Farmers to Decide on Protests Next Week

The Agrarian Chamber (AK) and the Agricultural Union (ZS) board have yet to decide the future of farmers’ planned protests on March 21st. As leaders informed journalists, this decision comes after an evening meeting with the Minister of Agriculture, Marek Výborný (KDU-ČSL).

A European-wide protest was scheduled a day earlier, and Czech agricultural organizations were called to participate. Výborný expressed that he welcomes the return to negotiations and wants both sides to calm their emotions. The President of AK, Jan Doležal, stated that they agreed to contact their member bases, specifically the boards, inform them of the more specific results of today’s meeting, and let them decide. The options, according to him, are either protests or further negotiations.

Chairman of ZS, Martin Pýcha, highlighted that resolutions speaking of a protest on March 21st are still valid. However, they received a request from foreign colleagues to support a joint action on March 20th. The results of today’s meeting will be shared with colleagues, and a decision will be made on how to proceed.

Farmers are demanding support for employment in the countryside, not cutting support for animal welfare, and returning land taxation to the level before the consolidation package. Other demands include non-taxation of European operating subsidies and restrictions on duty-free imports of agricultural products from countries outside the European Union.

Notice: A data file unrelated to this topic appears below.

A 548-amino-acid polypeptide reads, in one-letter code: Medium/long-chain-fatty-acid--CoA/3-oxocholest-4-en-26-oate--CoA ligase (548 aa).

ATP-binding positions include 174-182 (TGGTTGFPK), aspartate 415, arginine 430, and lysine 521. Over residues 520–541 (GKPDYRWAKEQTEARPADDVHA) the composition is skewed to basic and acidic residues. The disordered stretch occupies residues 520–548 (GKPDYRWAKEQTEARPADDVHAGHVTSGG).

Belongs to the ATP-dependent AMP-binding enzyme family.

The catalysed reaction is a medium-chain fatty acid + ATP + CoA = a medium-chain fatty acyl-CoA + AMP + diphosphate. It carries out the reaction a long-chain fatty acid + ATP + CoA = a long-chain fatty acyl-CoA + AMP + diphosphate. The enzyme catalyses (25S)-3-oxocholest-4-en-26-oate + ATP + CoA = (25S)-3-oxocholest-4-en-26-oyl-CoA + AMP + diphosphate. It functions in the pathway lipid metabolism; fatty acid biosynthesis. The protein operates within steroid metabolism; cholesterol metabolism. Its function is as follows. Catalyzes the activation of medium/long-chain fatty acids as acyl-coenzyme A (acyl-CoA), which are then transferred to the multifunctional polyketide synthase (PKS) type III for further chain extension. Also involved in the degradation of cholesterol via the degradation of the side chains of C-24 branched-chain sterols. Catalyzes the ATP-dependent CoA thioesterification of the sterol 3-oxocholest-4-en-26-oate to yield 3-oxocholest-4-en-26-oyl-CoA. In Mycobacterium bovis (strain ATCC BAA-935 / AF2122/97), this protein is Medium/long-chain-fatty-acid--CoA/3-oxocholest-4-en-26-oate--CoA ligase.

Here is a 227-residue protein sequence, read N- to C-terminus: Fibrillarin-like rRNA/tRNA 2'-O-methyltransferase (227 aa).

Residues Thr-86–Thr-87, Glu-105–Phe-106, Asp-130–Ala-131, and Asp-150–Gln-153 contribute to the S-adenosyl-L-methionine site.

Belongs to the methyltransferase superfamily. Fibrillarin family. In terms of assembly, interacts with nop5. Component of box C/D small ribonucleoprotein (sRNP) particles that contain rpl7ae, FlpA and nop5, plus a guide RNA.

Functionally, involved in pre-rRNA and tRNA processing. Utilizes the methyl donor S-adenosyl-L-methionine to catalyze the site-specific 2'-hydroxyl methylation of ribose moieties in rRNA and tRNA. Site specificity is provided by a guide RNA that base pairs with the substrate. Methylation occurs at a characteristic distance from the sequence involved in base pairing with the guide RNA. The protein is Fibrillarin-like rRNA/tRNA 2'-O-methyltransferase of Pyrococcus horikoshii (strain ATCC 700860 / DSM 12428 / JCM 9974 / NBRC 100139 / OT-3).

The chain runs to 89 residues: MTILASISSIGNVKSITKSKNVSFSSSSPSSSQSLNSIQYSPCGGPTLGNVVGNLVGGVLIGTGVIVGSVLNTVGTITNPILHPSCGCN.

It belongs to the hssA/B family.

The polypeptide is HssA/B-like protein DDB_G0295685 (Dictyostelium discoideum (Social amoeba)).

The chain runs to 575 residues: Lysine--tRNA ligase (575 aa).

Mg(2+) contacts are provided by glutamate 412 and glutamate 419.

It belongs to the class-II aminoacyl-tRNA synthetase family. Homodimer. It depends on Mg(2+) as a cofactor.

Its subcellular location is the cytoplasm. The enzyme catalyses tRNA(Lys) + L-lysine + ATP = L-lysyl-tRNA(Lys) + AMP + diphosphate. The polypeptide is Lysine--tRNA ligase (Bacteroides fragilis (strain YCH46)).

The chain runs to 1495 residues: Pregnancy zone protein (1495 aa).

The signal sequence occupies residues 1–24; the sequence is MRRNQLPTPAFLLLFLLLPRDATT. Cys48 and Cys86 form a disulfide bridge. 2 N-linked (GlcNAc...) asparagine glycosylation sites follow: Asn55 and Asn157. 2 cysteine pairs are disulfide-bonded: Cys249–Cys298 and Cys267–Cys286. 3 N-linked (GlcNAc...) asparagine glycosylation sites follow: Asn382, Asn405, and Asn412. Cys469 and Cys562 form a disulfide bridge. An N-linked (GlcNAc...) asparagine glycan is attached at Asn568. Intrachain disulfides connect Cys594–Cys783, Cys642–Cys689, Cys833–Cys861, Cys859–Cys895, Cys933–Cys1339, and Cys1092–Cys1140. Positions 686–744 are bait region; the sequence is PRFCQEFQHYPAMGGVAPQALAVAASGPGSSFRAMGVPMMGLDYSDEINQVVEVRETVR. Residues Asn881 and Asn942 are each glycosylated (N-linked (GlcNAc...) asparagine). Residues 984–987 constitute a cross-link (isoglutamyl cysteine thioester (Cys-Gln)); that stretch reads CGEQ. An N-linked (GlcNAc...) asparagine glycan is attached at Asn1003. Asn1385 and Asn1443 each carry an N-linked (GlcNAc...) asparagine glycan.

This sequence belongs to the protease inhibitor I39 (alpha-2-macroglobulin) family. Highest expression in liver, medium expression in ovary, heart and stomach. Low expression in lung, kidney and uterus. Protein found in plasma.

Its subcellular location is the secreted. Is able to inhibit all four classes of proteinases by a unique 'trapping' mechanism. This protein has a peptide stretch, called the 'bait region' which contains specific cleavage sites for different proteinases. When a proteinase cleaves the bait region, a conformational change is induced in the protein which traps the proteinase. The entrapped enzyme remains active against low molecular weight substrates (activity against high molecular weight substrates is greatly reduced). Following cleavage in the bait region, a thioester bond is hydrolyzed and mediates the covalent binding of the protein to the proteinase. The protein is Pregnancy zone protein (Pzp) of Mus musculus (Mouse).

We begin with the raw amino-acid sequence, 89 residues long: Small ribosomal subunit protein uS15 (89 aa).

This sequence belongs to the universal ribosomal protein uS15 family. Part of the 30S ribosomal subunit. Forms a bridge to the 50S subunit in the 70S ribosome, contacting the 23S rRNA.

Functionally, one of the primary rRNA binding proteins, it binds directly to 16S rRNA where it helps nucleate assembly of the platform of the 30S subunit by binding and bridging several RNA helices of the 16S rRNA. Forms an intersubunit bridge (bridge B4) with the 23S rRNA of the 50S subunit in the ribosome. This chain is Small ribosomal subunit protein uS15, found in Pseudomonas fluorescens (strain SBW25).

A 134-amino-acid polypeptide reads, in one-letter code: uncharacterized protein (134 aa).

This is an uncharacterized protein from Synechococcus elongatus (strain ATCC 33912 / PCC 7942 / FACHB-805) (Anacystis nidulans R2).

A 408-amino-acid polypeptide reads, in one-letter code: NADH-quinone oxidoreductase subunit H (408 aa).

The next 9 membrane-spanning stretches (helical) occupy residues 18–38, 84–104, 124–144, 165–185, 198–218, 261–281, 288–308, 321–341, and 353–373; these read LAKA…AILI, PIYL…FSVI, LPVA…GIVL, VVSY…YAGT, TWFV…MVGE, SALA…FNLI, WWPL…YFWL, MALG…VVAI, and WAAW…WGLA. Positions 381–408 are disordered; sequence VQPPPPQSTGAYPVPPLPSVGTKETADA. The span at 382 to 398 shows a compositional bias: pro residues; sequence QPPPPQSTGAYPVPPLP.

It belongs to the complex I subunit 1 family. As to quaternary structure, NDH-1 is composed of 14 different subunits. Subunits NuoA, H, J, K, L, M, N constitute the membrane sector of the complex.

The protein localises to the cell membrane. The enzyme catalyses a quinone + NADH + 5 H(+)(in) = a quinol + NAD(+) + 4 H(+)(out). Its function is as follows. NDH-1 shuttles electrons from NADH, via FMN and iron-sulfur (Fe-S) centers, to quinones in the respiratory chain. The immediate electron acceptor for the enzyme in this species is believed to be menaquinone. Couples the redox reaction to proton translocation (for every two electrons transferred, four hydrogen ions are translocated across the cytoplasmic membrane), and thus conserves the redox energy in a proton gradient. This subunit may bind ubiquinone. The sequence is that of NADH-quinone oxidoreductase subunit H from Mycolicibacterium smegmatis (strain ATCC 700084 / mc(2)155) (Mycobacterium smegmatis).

During the evening meeting, both sides confirmed that the government supports two farmers’ five demands. Výborný previously offered farmers that the government would add money for animal welfare and support rural employment with two billion for social insurance discounts. He stated, “It is also necessary to call on the European Commission to approach some crisis aid package within its budget.”

Farmers last protested on Saturday in the Polish part of Trojmezí near Bogatynia, together with colleagues from Poland and Germany. Last Thursday, according to AK estimates, 3,000 to 4,000 farmers and 1,000 pieces of agricultural machinery arrived in Prague. The police secured two people in connection with the protests. One of whom dumped a pile of manure in front of the government office, and the other tried to climb over the barriers.